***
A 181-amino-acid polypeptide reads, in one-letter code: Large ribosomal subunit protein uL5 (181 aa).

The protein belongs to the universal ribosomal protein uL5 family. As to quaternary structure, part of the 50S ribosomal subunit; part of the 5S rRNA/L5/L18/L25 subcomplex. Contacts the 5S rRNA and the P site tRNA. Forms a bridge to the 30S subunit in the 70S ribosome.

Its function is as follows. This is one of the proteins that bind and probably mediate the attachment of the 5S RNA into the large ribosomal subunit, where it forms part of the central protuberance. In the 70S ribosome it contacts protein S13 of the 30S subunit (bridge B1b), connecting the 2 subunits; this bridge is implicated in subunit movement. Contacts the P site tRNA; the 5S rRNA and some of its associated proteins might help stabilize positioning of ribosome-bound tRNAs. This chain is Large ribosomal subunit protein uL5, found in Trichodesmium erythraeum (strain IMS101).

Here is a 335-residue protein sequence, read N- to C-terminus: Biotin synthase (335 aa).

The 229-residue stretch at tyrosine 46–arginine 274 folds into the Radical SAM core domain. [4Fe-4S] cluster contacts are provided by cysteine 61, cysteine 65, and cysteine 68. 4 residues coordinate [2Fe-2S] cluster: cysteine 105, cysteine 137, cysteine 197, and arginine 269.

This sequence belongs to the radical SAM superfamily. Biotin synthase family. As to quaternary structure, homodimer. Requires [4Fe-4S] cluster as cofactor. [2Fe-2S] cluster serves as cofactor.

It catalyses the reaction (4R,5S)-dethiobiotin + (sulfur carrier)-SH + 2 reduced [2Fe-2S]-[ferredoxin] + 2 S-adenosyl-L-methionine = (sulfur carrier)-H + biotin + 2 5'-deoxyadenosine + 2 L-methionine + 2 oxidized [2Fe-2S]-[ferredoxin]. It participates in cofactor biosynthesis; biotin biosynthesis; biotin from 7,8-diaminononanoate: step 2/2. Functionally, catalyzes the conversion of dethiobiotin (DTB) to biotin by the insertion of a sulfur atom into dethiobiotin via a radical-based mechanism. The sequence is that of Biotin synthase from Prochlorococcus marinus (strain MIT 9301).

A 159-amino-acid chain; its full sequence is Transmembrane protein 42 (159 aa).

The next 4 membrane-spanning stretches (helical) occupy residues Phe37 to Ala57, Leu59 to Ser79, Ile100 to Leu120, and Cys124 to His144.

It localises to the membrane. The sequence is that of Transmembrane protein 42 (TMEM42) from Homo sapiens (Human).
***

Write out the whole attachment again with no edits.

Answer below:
A 181-amino-acid polypeptide reads, in one-letter code: Large ribosomal subunit protein uL5 (181 aa).

The protein belongs to the universal ribosomal protein uL5 family. As to quaternary structure, part of the 50S ribosomal subunit; part of the 5S rRNA/L5/L18/L25 subcomplex. Contacts the 5S rRNA and the P site tRNA. Forms a bridge to the 30S subunit in the 70S ribosome.

Its function is as follows. This is one of the proteins that bind and probably mediate the attachment of the 5S RNA into the large ribosomal subunit, where it forms part of the central protuberance. In the 70S ribosome it contacts protein S13 of the 30S subunit (bridge B1b), connecting the 2 subunits; this bridge is implicated in subunit movement. Contacts the P site tRNA; the 5S rRNA and some of its associated proteins might help stabilize positioning of ribosome-bound tRNAs. This chain is Large ribosomal subunit protein uL5, found in Trichodesmium erythraeum (strain IMS101).

Here is a 335-residue protein sequence, read N- to C-terminus: Biotin synthase (335 aa).

The 229-residue stretch at tyrosine 46–arginine 274 folds into the Radical SAM core domain. [4Fe-4S] cluster contacts are provided by cysteine 61, cysteine 65, and cysteine 68. 4 residues coordinate [2Fe-2S] cluster: cysteine 105, cysteine 137, cysteine 197, and arginine 269.

This sequence belongs to the radical SAM superfamily. Biotin synthase family. As to quaternary structure, homodimer. Requires [4Fe-4S] cluster as cofactor. [2Fe-2S] cluster serves as cofactor.

It catalyses the reaction (4R,5S)-dethiobiotin + (sulfur carrier)-SH + 2 reduced [2Fe-2S]-[ferredoxin] + 2 S-adenosyl-L-methionine = (sulfur carrier)-H + biotin + 2 5'-deoxyadenosine + 2 L-methionine + 2 oxidized [2Fe-2S]-[ferredoxin]. It participates in cofactor biosynthesis; biotin biosynthesis; biotin from 7,8-diaminononanoate: step 2/2. Functionally, catalyzes the conversion of dethiobiotin (DTB) to biotin by the insertion of a sulfur atom into dethiobiotin via a radical-based mechanism. The sequence is that of Biotin synthase from Prochlorococcus marinus (strain MIT 9301).

A 159-amino-acid chain; its full sequence is Transmembrane protein 42 (159 aa).

The next 4 membrane-spanning stretches (helical) occupy residues Phe37 to Ala57, Leu59 to Ser79, Ile100 to Leu120, and Cys124 to His144.

It localises to the membrane. The sequence is that of Transmembrane protein 42 (TMEM42) from Homo sapiens (Human).